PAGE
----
Peter Griffin's PPS-Cheat-Sheet:
  • Goal(s): Lose fat, keep (or build) muscle
  • Tracking: A simple measuring tape to measure your waist circumference and your training log, in which you will record the weights you are using on the (optional) weight training days
  • Resetting: Get your waist down into the <36" inch zone before you even remotely consider dropping the loss of body fat as your primary goal; at the same time set out to increase weights or reps on your major moves (squats, bench, deadlift, pull-up) every 2nd week

Anorexic Dad, Stanley Smith: Skinny fat no more

Image 4: Already lean?
Then forget about the scale!
Our third example, American Dad, Stanley Smith in the "Anorexia episode", is particularly near and dear to my heart, because I see way too many "almost anorexic" trainees (not only women!) whose life is dictated by the number the scale is showing them in the morning. Among the men in this group many actually went through either one or even both of the previously discussed stages, where each pound they lost on the scale did actually make a difference in how they looked - a correlation (not causation ;-) they have internalized in a way that they cannot grasp the idea that with a body fat percentage in the ~15% range (for men), the scale is probably your worst adviser when it comes to evaluating your progress and programming success.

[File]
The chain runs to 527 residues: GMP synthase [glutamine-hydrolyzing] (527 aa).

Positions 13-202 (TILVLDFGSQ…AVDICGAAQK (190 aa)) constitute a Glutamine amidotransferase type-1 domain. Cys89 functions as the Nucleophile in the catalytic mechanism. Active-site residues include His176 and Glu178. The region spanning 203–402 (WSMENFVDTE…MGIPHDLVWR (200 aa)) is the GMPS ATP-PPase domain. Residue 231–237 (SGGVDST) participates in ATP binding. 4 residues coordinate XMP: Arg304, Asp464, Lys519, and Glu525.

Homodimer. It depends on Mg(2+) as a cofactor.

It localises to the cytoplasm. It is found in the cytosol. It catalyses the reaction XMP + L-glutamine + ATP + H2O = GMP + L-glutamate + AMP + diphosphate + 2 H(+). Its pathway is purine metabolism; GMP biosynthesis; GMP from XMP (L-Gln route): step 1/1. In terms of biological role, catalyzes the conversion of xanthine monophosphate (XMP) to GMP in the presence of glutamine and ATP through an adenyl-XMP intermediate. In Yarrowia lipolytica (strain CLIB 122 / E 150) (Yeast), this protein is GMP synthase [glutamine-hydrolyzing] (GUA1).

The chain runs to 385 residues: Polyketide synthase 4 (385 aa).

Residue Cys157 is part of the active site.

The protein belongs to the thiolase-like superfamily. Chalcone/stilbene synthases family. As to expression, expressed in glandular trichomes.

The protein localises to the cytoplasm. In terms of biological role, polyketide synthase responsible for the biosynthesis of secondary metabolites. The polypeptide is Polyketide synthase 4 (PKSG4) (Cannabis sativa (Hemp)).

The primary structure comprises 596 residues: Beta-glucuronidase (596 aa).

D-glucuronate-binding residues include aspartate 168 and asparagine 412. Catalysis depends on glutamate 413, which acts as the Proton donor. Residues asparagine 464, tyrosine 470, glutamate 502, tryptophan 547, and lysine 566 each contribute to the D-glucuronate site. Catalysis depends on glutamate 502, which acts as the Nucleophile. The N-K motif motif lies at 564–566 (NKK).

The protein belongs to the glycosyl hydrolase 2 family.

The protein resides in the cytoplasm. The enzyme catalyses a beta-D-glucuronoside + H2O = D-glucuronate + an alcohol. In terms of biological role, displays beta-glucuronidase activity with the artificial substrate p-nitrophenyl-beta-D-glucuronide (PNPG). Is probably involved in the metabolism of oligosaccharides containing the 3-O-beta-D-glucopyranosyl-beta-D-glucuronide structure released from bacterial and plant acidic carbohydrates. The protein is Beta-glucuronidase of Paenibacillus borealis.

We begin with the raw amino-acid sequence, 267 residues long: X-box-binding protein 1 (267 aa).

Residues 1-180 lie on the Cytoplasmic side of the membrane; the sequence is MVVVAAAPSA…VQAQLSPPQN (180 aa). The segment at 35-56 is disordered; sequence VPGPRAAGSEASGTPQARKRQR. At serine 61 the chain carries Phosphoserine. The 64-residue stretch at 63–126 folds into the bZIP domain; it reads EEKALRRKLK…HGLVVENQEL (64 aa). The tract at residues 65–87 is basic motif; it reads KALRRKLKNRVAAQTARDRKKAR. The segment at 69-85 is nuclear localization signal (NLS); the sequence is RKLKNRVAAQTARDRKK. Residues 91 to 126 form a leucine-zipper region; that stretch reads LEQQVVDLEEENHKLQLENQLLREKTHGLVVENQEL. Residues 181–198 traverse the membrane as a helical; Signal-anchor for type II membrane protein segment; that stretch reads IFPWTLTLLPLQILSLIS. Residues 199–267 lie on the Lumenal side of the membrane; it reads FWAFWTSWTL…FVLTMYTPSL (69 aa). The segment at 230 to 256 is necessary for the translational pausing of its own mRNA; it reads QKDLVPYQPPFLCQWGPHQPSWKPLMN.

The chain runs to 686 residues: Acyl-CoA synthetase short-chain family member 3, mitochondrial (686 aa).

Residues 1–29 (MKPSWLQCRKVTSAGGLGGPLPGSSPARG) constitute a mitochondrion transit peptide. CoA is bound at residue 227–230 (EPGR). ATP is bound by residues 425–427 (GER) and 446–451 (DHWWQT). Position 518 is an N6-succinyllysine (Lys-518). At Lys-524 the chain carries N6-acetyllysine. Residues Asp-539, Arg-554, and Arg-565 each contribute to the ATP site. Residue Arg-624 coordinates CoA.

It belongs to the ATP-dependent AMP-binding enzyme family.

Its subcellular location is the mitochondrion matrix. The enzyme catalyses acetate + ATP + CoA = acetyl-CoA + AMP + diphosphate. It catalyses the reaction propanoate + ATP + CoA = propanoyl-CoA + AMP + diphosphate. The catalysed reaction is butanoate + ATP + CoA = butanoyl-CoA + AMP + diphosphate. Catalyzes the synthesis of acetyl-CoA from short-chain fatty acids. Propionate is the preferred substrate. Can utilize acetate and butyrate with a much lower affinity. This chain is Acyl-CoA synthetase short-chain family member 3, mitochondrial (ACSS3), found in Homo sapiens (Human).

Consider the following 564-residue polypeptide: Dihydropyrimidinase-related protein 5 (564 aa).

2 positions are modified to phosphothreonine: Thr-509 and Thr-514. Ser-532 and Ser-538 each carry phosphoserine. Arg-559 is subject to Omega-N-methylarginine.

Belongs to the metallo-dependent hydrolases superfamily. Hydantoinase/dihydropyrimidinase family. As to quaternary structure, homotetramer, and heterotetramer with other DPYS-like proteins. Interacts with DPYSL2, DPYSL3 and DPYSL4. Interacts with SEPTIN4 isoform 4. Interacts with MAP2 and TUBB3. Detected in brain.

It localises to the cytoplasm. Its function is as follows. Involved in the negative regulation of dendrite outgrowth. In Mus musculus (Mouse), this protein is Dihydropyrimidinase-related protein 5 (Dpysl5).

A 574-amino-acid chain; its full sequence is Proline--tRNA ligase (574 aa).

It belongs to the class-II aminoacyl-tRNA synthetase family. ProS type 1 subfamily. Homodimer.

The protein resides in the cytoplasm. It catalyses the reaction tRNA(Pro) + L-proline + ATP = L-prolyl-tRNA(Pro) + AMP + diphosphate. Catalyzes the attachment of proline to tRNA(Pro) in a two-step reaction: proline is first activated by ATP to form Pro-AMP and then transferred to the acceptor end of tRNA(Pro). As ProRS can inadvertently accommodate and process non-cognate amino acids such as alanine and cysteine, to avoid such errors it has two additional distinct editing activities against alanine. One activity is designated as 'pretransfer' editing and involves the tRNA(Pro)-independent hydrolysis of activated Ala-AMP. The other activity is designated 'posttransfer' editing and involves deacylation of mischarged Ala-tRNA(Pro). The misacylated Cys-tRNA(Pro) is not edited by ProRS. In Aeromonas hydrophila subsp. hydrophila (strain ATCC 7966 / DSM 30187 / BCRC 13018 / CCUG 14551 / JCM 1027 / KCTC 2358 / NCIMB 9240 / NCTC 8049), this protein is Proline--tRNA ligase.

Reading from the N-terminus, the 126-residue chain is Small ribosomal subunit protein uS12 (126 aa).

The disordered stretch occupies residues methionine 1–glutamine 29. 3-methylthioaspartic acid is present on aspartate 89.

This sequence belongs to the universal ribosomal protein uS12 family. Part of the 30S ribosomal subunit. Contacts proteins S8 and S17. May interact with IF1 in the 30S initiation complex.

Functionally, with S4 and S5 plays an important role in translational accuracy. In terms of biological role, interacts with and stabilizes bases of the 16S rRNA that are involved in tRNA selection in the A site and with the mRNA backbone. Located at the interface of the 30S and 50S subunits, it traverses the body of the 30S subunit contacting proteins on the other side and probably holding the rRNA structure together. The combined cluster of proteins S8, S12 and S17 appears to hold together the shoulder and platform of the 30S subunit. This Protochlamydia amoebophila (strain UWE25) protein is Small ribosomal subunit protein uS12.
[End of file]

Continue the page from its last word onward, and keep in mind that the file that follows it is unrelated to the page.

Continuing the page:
Probably due to the unreasonable and (if you asked me) utterly unsexy ideal of the "beautiful" female model, whose major features are skinniness and a severe lack of skeletal muscle tissue, this obsession not with how much, but rather with how little you weigh, is rampant within the community of female fitness junkies. Based on the misunderstanding that weight loss (at least for females) would equal improvements in body composition, thousands of women starve themselves into what Dr. Connelly often refers to as an "reduced obese state" (also read the study on the changes after starvation diet in the red box above) - and that despite the fact, that many were "too skinny" (remember skin = fat + thin dermis) to begin with.

Image 5: When you have achieved a "normal" degree of leanness, building a beautiful body has little to do with losing weight, it's all about modulating the ratio of lean to fat mass (photo originally shared on Facebook by Erika Rice).